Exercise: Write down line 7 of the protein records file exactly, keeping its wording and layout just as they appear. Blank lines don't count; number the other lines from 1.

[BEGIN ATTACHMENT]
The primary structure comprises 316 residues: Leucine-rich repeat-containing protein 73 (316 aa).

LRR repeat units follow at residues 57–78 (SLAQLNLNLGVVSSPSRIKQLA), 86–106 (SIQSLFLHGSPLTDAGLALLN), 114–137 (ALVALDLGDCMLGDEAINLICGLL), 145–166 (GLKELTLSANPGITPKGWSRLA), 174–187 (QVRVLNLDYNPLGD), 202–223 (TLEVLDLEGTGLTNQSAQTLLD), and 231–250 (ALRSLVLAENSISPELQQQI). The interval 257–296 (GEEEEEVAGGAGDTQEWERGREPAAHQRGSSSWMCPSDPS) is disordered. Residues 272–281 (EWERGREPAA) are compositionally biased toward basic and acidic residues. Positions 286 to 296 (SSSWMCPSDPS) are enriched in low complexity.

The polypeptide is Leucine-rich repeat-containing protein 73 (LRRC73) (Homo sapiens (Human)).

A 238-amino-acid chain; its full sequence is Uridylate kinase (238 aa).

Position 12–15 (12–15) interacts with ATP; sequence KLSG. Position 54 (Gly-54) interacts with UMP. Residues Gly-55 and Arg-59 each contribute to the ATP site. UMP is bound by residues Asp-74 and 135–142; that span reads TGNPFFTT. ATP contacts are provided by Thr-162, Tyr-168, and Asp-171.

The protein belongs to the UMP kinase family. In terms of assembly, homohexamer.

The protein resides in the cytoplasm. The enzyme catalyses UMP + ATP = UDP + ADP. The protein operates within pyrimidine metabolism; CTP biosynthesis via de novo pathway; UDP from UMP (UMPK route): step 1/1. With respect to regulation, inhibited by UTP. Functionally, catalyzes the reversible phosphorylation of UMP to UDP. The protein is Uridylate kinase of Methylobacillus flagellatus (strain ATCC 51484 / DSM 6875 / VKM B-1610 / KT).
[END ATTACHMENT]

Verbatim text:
The protein resides in the cytoplasm. The enzyme catalyses UMP + ATP = UDP + ADP. The protein operates within pyrimidine metabolism; CTP biosynthesis via de novo pathway; UDP from UMP (UMPK route): step 1/1. With respect to regulation, inhibited by UTP. Functionally, catalyzes the reversible phosphorylation of UMP to UDP. The protein is Uridylate kinase of Methylobacillus flagellatus (strain ATCC 51484 / DSM 6875 / VKM B-1610 / KT).